An ethical foreign policy? At least admit past mistakes, Mr Miliband


11:01 am - September 23rd 2010

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contribution by Ivo Petkovski

24 hours before voting closed for Labour leadership, David Milliband returned to the Home office to study files relating to Brits tortured abroad under his watch as Foreign secretary.

His conclusion? That there was no evidence that any ministers had ever asked for any of the men in question to be detained, so any allegations of his own collusion in torture were unfounded.

The statements coming from Miliband and his team are pure legalese, but the overall meaning is clear: ‘David would never sanction torture‘. D-Mili has been at pains to distance himself from the torture allegations, easily the most toxic part of his career to date.

Last month, he wheeled out the following truism: “The alternative to an ethical foreign policy is an unethical foreign policy, and I don’t believe in an unethical foreign policy.”

What does he mean by that non-statement? Even if he is right, and British ministers and operatives never colluded in torture, he has himself never overtly condemned the American policies of enhanced interrogation, extraordinary rendition, the establishment of Gitmo, etc. While he was foreign secretary, foreign policy – in the UK possibly, but in the US definitely – completely diverged from ethical considerations. Why did he not stand up for this belief at the time?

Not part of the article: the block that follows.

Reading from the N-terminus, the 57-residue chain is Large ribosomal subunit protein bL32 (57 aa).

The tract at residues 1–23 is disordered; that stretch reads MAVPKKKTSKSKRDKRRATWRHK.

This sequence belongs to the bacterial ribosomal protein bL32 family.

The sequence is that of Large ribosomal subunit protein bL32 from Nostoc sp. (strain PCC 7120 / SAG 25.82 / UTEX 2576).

There is also the inconvenient truth that David fought hard – and lost – the battle to suppress evidence around the British collusion in the torture of Binyam Mohammed. His loyalty to the party paid dividends in career terms, with all the big New Labour figures and their financial backers lining up behind his leadership bid.

He remains the bookies’ favourite, narrowly ahead of his brother in what has now – predictably – become a two-horse race.

Perhaps David might have gained more favour – with the public, if not his line management – by admitting that the UK veered off the moral course during the war on terror, rather than the suspicious-looking evasion and legal jargon he has opted for.

Obama did it – obviously he was heralding a new administration, but in a sense so is D-Mili, in theory at least. He could have used the issue to put clear water between himself and his former bosses. One of the most frequent allegations made against him is that he’s the New Labour continuity candidate, the centrist who would look right at home in the coalition government.

Such an admission may have helped lessen that perception, and made him appear honest about past mistakes.

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Ivo Petkovski writes the I to the Vizzo blog and Guardian CIF

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Reader comments


‘Perhaps David might have gained more favour – with the public, if not his line management – by admitting that the UK veered off the moral course during the war on terror, rather than the suspicious-looking evasion and legal jargon he has opted for.’

The UK didn’t veer off the moral course DURING the war, it was in STARTING the war in the first place. I’m tired of people downplaying the industrial scale slaughter of civilians by playing moral top trumps over the disgusting, but lesser, crime of the abuse of prisoners. Milliband’s apology would not absolve Labour of it’s responsibility for the greatest crime committed by a British government in living memory. Everything which followed was a direct result of the decision to go to war. War has it’s own inevitable logic: if you supported the war you don’t get to take the moral highground over how it was conducted.